The third trailer actually works the best of the bunch, largely because it focuses on that Worthington-centric plot point. It has a bunch of new action sequences and a few new shots of Bale as Conner encouraging anyone who is capable of listening to his broadcasts, and there’s also a lot more of Conner expressing his doubts about whether or not the humans can win this war. But it’s the bits about Worthington’s character and how he plays into those doubts as well as the bigger struggle Conner and his resistance are in that make the trailer pop, upping the emotional ante to something far beyond a standard action movie and introducing something new into the Terminator franchise.


After the official website counts down to the loading being complete, the familiar, chunky theme music begins to play and then gives way to the third trailer playing in the main part of the screen. You’ll notice a red band across the top of the screen, with boxes along that which allow you to choose to have either of the two previous trailers play there instead.

If you mouse over the main screen you’ll see a little targeting site that prompts you to open the menu. Click anywhere and it does just that and it’s that content that I’m going to work down.

terminator-salvation-pic-31“Video,” disappointingly, just has the three trailers. After you choose any of the three you’ll see a Viewing Options button at the bottom of the player that allows you to watch it in different Quicktime or Windows Media sizes and qualities. “Gallery” is similarly disappointing, with a series of stills from the film that you can scroll through but lacking any sort of thumbnail listing that lets you choose from the whole batch.

Production Notes are the sole feature under “About the Film.” It’s a decent write-up of the movie’s story that hits many of the same notes as the narration found in the trailers, but that’s alright I think. There’s also the usual mentions about the producers and others behind the scenes of the film’s making. You can also download these as a PDF.

“Posters” has all the domestic one-sheets that you can view and download, which makes sense that it is followed by “Downloads,” where you can grab some Wallpapers, Icons and Screensavers.

Biographies and other information on the cast and crew can be found under “Cast and Filmmakers.” The information is actually quite nicely arranged in two columns, a much better arrangement than most sites give this section.

“Games” just has links to information on the console game tie-in as well as the mobile/iPhone games you can buy and download. There is an online game that’s also linked to that allows you to go up against other players as either machines or resistance fighters, battling to control the grid and destroy as much of your opponent’s materials as possible.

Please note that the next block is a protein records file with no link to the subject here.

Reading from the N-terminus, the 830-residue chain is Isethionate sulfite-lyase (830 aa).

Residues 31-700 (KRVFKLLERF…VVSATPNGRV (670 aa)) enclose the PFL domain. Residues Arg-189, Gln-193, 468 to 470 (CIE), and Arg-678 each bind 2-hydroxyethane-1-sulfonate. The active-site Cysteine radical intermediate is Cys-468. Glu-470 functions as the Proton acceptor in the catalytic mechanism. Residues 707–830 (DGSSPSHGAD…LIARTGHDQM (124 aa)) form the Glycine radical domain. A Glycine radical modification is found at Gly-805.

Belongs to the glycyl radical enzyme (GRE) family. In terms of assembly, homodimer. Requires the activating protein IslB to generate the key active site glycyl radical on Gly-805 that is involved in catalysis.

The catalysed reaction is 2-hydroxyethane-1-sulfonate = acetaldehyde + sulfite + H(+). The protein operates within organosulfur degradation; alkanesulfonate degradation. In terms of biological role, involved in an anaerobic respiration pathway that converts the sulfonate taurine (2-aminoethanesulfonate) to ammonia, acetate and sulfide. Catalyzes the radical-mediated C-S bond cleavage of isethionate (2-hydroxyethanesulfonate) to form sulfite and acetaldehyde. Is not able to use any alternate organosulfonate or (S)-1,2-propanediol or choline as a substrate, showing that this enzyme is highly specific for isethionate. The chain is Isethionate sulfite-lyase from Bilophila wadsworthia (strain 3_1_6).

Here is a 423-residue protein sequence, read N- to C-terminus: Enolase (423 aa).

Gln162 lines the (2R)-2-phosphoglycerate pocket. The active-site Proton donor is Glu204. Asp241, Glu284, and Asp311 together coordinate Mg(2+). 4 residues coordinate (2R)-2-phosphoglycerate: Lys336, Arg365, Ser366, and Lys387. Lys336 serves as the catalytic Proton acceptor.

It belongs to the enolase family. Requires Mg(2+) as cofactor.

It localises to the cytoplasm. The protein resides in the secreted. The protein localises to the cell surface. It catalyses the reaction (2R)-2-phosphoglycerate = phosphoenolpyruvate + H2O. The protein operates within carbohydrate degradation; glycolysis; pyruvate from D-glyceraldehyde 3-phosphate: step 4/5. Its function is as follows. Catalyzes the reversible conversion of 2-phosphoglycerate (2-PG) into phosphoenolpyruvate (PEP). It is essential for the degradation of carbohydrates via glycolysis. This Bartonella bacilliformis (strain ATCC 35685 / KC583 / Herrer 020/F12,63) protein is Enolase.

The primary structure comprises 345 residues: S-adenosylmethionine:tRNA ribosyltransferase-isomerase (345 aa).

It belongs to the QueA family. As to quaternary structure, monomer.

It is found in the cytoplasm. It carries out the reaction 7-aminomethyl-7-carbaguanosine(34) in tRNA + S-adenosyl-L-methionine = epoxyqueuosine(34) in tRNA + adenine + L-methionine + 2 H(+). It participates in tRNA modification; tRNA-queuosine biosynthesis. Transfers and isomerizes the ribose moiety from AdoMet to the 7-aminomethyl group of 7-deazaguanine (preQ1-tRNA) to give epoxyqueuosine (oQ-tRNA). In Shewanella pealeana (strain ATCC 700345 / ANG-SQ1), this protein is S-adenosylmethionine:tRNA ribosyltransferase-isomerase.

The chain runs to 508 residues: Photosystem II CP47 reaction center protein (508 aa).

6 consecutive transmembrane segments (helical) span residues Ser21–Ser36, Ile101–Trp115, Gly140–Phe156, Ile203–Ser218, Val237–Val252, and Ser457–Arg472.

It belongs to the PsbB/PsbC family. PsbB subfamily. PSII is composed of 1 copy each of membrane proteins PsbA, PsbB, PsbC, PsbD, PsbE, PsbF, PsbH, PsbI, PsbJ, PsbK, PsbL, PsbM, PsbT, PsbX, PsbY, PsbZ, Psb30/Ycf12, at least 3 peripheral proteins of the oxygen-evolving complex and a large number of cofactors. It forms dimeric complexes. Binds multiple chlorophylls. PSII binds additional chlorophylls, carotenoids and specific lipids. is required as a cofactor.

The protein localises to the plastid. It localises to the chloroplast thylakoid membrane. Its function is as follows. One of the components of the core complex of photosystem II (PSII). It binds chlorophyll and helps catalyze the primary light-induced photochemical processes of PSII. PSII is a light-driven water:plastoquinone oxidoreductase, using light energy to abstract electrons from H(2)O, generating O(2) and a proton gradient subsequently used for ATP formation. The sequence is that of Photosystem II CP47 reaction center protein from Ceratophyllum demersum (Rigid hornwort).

Next is a link to the Terminate Yourself site, which is one of those tools that lets you upload a picture of yourself or a friend and turn the person in the picture into a Terminator hybrid machine. That same sort of feature was used as the basis for the Terminate Me iPhone app.

“News & Updates” I was hoping to link to a blog – Warner Bros. has launched them for other movies. Instead it’s just a feed of brief updates that don’t really have any news in them and don’t seem to be fully fleshed-out. Even the “update” titled “Official RSS Feed” doesn’t actually contain the RSS feed. The message there actually says “Coming Soon.”

terminator-salvation-web-skynet-researchAlso on the menu are links to sites that attempted to create the sense of some sort of ARG being organized. Skynet Research has its own site, as well as a Distributed Computing Platform that you can download to make your computer part of the Skynet grid. As a counter-point to that is ResistorbeTerminated, a blog that appears to be by someone who’s fighting the growing influence of Skynet, but it’s kind of odd. It seems to be set before the war in that there are infomercials about the company that are being broadcast. But then there are videos of soldiers fighting against machines that seems to be taken from the battlefield. It’s an alright idea but I think it’s not fully fleshed out enough to be truly engaging.